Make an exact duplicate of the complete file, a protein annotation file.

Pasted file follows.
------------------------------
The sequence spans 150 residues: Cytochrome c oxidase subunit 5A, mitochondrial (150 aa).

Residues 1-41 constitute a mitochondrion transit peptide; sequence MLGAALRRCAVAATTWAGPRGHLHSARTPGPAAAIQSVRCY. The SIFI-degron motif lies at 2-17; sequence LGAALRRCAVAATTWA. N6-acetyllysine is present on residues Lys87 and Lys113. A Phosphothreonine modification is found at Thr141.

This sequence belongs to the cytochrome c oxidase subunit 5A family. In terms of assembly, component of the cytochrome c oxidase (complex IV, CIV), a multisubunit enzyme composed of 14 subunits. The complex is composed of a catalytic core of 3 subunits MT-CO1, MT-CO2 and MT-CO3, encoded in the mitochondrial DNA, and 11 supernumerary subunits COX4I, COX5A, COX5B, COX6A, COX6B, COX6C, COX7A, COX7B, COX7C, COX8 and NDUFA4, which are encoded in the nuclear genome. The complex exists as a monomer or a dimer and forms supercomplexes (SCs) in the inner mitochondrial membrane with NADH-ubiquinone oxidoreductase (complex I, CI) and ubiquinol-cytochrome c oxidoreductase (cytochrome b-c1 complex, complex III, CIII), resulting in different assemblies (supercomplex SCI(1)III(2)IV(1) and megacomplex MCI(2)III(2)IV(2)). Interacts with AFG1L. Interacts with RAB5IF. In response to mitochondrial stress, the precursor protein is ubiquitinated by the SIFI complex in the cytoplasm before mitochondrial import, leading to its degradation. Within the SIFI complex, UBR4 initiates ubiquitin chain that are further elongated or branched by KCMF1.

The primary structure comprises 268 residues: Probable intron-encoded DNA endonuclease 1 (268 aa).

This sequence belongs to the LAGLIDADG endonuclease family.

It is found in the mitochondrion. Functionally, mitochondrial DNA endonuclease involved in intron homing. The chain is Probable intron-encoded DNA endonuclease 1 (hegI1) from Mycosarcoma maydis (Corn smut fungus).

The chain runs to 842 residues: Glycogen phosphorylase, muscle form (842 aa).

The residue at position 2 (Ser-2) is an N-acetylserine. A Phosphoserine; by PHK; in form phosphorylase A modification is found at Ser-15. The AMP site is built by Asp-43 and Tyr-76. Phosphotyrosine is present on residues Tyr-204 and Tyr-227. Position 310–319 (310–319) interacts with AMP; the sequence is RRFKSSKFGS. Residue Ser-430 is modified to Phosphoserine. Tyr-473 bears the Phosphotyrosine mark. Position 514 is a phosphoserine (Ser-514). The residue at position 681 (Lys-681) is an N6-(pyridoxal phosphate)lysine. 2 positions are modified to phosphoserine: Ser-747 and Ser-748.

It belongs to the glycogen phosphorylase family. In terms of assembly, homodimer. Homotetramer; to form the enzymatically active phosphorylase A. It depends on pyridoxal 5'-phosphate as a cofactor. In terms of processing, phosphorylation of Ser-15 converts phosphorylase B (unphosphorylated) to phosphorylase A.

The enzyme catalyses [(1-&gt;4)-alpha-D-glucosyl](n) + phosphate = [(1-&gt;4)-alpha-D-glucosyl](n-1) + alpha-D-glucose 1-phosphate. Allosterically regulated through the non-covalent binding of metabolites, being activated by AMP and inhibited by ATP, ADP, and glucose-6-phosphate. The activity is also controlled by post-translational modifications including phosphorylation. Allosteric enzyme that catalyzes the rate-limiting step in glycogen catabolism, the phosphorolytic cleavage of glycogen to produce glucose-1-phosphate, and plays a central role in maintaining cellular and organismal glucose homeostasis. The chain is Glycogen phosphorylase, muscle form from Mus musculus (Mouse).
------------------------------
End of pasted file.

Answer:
The sequence spans 150 residues: Cytochrome c oxidase subunit 5A, mitochondrial (150 aa).

Residues 1-41 constitute a mitochondrion transit peptide; sequence MLGAALRRCAVAATTWAGPRGHLHSARTPGPAAAIQSVRCY. The SIFI-degron motif lies at 2-17; sequence LGAALRRCAVAATTWA. N6-acetyllysine is present on residues Lys87 and Lys113. A Phosphothreonine modification is found at Thr141.

This sequence belongs to the cytochrome c oxidase subunit 5A family. In terms of assembly, component of the cytochrome c oxidase (complex IV, CIV), a multisubunit enzyme composed of 14 subunits. The complex is composed of a catalytic core of 3 subunits MT-CO1, MT-CO2 and MT-CO3, encoded in the mitochondrial DNA, and 11 supernumerary subunits COX4I, COX5A, COX5B, COX6A, COX6B, COX6C, COX7A, COX7B, COX7C, COX8 and NDUFA4, which are encoded in the nuclear genome. The complex exists as a monomer or a dimer and forms supercomplexes (SCs) in the inner mitochondrial membrane with NADH-ubiquinone oxidoreductase (complex I, CI) and ubiquinol-cytochrome c oxidoreductase (cytochrome b-c1 complex, complex III, CIII), resulting in different assemblies (supercomplex SCI(1)III(2)IV(1) and megacomplex MCI(2)III(2)IV(2)). Interacts with AFG1L. Interacts with RAB5IF. In response to mitochondrial stress, the precursor protein is ubiquitinated by the SIFI complex in the cytoplasm before mitochondrial import, leading to its degradation. Within the SIFI complex, UBR4 initiates ubiquitin chain that are further elongated or branched by KCMF1.

The primary structure comprises 268 residues: Probable intron-encoded DNA endonuclease 1 (268 aa).

This sequence belongs to the LAGLIDADG endonuclease family.

It is found in the mitochondrion. Functionally, mitochondrial DNA endonuclease involved in intron homing. The chain is Probable intron-encoded DNA endonuclease 1 (hegI1) from Mycosarcoma maydis (Corn smut fungus).

The chain runs to 842 residues: Glycogen phosphorylase, muscle form (842 aa).

The residue at position 2 (Ser-2) is an N-acetylserine. A Phosphoserine; by PHK; in form phosphorylase A modification is found at Ser-15. The AMP site is built by Asp-43 and Tyr-76. Phosphotyrosine is present on residues Tyr-204 and Tyr-227. Position 310–319 (310–319) interacts with AMP; the sequence is RRFKSSKFGS. Residue Ser-430 is modified to Phosphoserine. Tyr-473 bears the Phosphotyrosine mark. Position 514 is a phosphoserine (Ser-514). The residue at position 681 (Lys-681) is an N6-(pyridoxal phosphate)lysine. 2 positions are modified to phosphoserine: Ser-747 and Ser-748.

It belongs to the glycogen phosphorylase family. In terms of assembly, homodimer. Homotetramer; to form the enzymatically active phosphorylase A. It depends on pyridoxal 5'-phosphate as a cofactor. In terms of processing, phosphorylation of Ser-15 converts phosphorylase B (unphosphorylated) to phosphorylase A.

The enzyme catalyses [(1-&gt;4)-alpha-D-glucosyl](n) + phosphate = [(1-&gt;4)-alpha-D-glucosyl](n-1) + alpha-D-glucose 1-phosphate. Allosterically regulated through the non-covalent binding of metabolites, being activated by AMP and inhibited by ATP, ADP, and glucose-6-phosphate. The activity is also controlled by post-translational modifications including phosphorylation. Allosteric enzyme that catalyzes the rate-limiting step in glycogen catabolism, the phosphorolytic cleavage of glycogen to produce glucose-1-phosphate, and plays a central role in maintaining cellular and organismal glucose homeostasis. The chain is Glycogen phosphorylase, muscle form from Mus musculus (Mouse).